LJMU introduces a degree of change

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Climate change protesters outside Liverpool Town Hall in 2019. Pic © Summer Gedall JMU Journalism

Liverpool John Moores University has added ‘climate change studies’ to its 250-course curriculum, making it the only UK higher education institution to be running the programme.

The new course welcomes students who are passionate advocates about the environmental crisis, as it teaches investigation into climate change, using interdisciplinary skills to tackle pressing issues.

Its leader, Dr Tim Lane, explained that a similar course has been offered by other universities previously, but LJMU is currently the only one running it.

He told JMU Journalism: “This course will, and has already, helped to bring more publicity to this issue. The public response to the course has been impressive.

“With the links which LJMU can make with local business and eco-initiatives, we have the chance to produce a serious number of excellent students with really strong skills. It is great to be at the forefront of this education.

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Dr Lane added: “I think the course will be an amazing opportunity for students across the UK to study the most pressing global issue facing us and those who want to go in a variety of careers.”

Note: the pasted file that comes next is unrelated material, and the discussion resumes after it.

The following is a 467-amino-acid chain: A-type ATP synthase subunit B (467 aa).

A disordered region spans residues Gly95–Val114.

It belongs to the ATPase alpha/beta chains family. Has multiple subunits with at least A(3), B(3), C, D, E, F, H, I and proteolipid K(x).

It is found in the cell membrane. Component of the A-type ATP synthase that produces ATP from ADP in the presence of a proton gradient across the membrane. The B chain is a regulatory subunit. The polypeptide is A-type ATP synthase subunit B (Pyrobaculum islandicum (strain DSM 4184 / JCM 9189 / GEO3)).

The higher education undergraduate BSc course is set to begin in September 2021 and applications can be completed through UCAS.

This is also seen as a boost for Liverpool as it bids to be one of the leading ‘green’ cities in Europe and it has received warm backing from Liverpool City Council.

Cabinet Member for Environment & Sustainability, Laura Robertson-Collins, told JMU Journalism: “I think it is fabulous that LJMU will be offering a climate change course in 2021, as anything that raises profile of this issue and Liverpool’s efforts on this is massively to be welcomed.

“It will be fabulous to generate academic expertise on climate issues in the city, and very useful to those of us looking for advice on innovation and policy implementation.”

Also this month, LJMU’s Vice Chancellor, Ian Campbell, released an announcement declaring a ‘climate emergency’ on behalf of the university.

His statement read: “The step we take today demonstrates how seriously we see the issues facing our planet and the key role that institutions like ours can play in helping to address them. This is a time for leadership and to stand up and be counted.”

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